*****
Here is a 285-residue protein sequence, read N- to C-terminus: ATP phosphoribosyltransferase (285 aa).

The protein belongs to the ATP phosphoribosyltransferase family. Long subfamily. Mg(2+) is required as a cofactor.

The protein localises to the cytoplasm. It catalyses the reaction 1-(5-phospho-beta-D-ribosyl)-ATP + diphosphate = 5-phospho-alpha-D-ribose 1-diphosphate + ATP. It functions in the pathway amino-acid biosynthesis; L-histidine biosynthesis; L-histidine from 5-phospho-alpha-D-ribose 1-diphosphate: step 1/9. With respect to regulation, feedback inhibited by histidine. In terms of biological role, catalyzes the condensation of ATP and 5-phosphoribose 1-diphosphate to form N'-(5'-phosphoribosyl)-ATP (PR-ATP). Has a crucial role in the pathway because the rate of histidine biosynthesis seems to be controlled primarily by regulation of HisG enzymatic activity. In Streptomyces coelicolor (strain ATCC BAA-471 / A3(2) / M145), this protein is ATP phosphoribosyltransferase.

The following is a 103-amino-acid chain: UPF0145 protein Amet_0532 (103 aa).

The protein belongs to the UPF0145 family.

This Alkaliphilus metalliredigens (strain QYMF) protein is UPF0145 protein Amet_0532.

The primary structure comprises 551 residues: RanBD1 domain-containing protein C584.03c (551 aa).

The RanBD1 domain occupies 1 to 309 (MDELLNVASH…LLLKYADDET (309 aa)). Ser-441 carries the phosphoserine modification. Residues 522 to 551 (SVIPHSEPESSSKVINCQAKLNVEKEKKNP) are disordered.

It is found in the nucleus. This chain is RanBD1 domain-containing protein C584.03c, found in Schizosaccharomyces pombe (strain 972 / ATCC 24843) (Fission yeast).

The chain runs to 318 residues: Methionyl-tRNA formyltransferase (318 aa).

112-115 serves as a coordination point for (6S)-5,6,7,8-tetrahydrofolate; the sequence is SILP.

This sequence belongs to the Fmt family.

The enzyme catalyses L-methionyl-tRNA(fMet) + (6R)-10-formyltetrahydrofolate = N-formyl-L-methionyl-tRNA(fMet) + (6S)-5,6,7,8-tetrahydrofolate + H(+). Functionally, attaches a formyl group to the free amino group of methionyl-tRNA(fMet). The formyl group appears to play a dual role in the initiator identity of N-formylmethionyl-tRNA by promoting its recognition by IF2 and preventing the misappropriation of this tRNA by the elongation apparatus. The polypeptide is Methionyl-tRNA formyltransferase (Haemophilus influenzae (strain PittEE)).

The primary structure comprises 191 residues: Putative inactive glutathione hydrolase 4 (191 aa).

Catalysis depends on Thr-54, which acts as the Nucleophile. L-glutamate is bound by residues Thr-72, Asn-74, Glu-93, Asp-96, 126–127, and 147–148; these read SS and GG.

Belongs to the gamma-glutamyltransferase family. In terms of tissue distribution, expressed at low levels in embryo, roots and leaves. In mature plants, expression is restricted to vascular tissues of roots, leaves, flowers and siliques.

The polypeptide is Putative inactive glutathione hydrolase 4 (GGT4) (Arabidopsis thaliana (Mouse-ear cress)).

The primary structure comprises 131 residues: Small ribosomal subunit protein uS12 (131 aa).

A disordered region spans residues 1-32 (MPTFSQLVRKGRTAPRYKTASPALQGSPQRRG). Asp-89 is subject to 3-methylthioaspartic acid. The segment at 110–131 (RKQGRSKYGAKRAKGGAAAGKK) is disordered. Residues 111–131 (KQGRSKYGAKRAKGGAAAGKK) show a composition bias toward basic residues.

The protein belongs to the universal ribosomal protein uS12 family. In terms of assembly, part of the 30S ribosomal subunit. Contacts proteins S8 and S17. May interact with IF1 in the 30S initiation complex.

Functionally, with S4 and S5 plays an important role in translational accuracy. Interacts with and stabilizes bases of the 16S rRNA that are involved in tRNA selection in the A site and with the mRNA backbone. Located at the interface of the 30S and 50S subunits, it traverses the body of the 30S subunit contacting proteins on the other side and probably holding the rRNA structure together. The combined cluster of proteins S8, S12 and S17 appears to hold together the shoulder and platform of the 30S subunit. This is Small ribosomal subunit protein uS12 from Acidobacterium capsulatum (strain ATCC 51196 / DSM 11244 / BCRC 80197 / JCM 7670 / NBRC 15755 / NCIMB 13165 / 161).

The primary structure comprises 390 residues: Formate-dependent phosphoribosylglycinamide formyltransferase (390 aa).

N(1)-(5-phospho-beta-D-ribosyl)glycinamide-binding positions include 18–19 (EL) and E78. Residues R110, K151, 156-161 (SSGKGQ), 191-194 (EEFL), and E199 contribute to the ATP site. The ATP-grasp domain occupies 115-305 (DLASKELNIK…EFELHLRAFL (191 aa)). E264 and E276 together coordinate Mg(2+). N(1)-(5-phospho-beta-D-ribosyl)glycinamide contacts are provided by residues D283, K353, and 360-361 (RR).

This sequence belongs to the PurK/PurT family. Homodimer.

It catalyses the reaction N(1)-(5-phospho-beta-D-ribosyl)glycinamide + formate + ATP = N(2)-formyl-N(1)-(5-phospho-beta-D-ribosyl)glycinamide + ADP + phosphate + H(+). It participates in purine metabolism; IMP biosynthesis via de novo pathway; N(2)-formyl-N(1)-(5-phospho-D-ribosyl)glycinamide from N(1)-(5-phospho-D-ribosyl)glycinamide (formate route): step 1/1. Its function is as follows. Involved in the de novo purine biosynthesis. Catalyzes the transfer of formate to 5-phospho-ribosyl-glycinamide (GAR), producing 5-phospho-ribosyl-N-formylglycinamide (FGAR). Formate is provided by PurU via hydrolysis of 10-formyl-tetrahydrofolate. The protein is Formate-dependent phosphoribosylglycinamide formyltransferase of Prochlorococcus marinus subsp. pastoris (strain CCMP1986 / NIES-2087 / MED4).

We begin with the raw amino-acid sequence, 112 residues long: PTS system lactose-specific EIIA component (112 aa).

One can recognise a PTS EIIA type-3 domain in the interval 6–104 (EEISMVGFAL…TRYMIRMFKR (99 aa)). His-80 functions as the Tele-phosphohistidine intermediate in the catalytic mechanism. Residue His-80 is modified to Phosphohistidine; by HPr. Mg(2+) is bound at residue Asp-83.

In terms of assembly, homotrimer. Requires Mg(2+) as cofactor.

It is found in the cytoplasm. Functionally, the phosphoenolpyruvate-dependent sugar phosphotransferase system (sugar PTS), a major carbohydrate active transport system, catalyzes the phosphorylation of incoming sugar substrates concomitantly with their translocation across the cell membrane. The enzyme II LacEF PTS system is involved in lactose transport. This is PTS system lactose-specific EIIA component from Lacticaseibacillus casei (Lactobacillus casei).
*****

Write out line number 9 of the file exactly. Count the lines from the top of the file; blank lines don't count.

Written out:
It is found in the nucleus. This chain is RanBD1 domain-containing protein C584.03c, found in Schizosaccharomyces pombe (strain 972 / ATCC 24843) (Fission yeast).